Steady rains over southeast Arkansas, combined with overflowing tributaries heading toward the Mississippi River, caused the northern portion of Chicot County to suffer severe flooding this week, area Cooperative Extension Service staff said Friday.
Gus Wilson, staff chair for the Chicot County Cooperative Extension Service office in Lake Village, said much of the northern quarter of the county was under six to seven inches of water.
According to the U.S. Department of Agriculture’s 2012 Census of Agriculture, Chicot County includes more than 289,000 acres of farmland, more than 134,000 acres of which are used to grow soybeans. Corn and rice account for another approximately 79,000 acres.
Wilson said the northern quarter of the county will likely suffer near-total crop loss due to the flooding and the timing of the weather events.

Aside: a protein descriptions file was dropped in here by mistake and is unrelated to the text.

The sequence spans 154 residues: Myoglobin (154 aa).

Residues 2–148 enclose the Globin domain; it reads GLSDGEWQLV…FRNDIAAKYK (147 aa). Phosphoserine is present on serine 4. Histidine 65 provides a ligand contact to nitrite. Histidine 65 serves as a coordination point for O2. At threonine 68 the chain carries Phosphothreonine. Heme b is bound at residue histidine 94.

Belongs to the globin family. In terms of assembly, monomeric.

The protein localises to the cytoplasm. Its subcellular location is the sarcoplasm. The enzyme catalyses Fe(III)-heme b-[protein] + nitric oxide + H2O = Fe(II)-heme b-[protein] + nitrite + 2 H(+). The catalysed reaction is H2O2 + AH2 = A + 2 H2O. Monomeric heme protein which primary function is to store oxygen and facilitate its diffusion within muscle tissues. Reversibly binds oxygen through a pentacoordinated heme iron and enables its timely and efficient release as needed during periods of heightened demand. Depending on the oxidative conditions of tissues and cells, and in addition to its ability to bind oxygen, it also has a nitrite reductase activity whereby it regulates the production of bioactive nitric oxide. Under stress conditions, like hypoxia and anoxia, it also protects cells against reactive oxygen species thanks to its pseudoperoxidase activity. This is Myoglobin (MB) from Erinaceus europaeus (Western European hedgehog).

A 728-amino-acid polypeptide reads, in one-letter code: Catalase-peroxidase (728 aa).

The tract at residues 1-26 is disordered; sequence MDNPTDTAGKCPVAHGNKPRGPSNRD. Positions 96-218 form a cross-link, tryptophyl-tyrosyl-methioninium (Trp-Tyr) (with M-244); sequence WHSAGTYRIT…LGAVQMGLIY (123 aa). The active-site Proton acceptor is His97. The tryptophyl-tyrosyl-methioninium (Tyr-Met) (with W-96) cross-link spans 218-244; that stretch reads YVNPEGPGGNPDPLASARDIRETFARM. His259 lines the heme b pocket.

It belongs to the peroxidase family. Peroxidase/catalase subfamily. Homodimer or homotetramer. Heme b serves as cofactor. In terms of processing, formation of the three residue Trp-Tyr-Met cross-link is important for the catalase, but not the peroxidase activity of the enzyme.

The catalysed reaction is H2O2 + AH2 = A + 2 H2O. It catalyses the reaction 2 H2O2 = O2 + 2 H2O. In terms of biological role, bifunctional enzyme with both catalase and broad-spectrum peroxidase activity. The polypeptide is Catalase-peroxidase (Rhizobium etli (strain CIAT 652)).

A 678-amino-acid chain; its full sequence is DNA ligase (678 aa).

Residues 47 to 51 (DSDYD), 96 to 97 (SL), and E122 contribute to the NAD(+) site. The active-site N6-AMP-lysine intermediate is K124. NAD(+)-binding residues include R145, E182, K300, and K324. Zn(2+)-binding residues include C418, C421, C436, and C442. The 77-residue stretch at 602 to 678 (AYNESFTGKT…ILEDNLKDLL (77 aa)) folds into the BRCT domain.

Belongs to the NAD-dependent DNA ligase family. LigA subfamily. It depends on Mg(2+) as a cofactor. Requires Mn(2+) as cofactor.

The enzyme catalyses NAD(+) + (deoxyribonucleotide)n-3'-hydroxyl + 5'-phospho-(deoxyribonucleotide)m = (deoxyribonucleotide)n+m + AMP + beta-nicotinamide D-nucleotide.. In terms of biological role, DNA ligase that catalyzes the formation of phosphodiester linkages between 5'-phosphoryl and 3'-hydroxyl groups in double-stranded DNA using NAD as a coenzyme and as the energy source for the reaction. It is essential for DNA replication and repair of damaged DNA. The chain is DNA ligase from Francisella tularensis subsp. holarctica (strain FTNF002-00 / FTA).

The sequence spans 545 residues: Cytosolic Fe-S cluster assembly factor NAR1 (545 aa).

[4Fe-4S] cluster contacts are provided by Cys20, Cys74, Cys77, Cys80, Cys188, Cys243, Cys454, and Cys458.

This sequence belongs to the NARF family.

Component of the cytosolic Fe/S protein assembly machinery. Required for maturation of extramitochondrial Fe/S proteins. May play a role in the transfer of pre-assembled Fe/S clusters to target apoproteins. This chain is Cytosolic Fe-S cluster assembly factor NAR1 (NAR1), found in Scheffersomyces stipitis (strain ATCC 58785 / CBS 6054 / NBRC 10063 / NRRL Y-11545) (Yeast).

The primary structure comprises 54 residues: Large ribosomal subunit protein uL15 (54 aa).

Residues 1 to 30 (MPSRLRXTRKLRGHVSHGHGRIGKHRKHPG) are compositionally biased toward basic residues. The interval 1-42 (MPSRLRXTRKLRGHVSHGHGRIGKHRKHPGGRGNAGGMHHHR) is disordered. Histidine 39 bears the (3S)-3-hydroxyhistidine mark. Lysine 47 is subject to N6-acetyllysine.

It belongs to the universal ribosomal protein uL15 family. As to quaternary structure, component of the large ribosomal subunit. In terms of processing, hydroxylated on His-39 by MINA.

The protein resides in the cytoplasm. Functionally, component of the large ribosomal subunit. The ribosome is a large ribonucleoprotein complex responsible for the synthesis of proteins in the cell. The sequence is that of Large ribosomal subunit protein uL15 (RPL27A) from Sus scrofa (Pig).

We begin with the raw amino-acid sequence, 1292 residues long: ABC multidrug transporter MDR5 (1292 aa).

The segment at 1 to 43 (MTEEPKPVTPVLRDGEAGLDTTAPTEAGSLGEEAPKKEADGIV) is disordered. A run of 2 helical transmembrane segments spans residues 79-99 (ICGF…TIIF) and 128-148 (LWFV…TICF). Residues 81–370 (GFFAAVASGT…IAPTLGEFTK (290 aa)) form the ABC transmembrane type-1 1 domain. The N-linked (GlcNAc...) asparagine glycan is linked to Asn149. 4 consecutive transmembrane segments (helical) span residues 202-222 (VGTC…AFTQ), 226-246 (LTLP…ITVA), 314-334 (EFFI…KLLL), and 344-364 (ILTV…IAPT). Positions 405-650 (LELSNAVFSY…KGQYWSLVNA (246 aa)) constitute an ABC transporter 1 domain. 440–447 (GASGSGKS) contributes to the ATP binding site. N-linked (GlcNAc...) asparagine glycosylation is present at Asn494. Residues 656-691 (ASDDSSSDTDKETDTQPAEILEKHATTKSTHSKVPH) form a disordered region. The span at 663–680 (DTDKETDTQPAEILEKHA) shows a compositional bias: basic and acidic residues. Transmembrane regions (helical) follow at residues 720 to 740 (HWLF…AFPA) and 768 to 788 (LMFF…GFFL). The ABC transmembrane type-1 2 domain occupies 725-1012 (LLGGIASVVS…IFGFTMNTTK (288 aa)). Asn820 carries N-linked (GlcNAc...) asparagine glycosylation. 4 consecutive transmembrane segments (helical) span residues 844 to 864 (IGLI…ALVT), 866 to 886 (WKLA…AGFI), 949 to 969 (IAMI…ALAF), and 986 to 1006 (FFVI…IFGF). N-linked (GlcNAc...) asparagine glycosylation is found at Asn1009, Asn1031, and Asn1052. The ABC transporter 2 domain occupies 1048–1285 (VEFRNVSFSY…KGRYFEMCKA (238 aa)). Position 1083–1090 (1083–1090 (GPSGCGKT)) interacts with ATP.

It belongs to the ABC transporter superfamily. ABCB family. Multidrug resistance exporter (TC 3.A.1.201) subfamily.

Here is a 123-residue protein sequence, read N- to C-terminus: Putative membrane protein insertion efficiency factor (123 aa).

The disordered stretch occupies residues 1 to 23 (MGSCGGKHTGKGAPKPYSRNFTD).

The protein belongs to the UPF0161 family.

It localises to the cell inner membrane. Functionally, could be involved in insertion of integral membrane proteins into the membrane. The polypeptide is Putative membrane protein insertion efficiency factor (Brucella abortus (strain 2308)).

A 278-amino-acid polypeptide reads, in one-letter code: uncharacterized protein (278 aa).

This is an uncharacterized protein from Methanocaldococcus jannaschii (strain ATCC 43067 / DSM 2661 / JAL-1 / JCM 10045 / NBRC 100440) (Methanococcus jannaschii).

“It’s just about June now,” Wilson said. “You can still plant, but yield potential is really going to start dropping in the next week.”
He added that even if the area receives no more rains, it will probably be several weeks before fields are dry enough to begin replanting.
The Chicot County Sheriff’s Office said there had been no mandatory evacuations as of Friday morning.
Jarrod Hardke, extension rice agronomist with the University of Arkansas System Division of Agriculture, said that over the past several years, Arkansas growers in different areas of the state have had to deal with sever flooding and potential crop loss.
“This is becoming somewhat routine,” Hardke said. “Unfortunately, we’re getting a fair amount of experience in dealing with it.”